Droid-Fu contains mostly code which I pulled from Qype Radar, our geo-sensitive mobile application which let’s you find, review, and share all those cool places near you. In other words, Droid-Fu is used in a production quality app, and even though it’s a WIP, we find it to be quite solid. Of course you’re invited to make it even better. Did I mention it’s open source?

The Foundations

One of the strongest (in my opinion) benefits of using Droid-Fu are its application life-cycle helpers. If you are developing an application which performs background work, such as fetching data from the web, you will almost definitely want to Droid-Fu-idize your app. Here’s why.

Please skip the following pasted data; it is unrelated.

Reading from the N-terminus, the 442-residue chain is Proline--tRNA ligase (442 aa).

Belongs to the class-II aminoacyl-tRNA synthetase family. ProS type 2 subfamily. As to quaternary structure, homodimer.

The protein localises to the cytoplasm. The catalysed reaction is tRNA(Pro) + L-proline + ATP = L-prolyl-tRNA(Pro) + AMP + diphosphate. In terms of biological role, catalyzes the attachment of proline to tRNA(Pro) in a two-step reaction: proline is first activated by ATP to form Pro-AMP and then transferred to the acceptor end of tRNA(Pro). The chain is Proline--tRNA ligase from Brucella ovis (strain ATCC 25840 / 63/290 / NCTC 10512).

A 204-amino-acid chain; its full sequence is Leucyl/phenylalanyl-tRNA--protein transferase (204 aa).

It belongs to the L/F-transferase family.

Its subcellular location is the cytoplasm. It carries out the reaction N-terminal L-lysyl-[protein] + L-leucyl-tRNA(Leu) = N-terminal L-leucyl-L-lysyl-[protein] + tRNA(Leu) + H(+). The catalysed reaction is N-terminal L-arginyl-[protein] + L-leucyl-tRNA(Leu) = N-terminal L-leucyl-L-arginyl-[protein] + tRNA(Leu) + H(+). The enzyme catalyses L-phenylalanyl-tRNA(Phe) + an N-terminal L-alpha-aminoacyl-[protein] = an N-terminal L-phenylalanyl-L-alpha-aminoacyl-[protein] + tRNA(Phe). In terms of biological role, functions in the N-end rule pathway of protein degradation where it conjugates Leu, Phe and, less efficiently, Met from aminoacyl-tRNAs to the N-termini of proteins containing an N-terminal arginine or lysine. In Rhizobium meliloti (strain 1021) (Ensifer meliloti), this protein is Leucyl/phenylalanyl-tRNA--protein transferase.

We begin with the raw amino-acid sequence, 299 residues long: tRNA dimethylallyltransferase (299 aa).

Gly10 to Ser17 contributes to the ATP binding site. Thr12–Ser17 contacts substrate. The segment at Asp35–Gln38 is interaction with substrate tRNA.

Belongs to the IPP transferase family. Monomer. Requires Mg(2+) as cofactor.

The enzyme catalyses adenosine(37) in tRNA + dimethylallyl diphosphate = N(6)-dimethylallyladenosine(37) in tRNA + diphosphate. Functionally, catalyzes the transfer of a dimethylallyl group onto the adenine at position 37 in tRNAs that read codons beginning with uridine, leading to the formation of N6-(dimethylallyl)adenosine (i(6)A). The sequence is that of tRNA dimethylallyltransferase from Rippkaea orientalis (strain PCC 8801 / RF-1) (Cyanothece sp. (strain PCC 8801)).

That Dratted AsyncTask

I’ve written about this two times now. I think with this third approach, which made it into this library, I finally found a decent solution. But, let’s review the biggest problem with Android’s AsyncTask, first. What is AsyncTask? It’s Android’s helper class you’re supposed to use for performing expensive (that means, blocking) operations. If you’re writing an app that talks to a web service, you’ve very likely already used it. (You’re not doing all that work on the UI thread, do you? If you do, chances are your activity will only live for a couple seconds, because Android kills non-responsive activities. ANR, anyone?)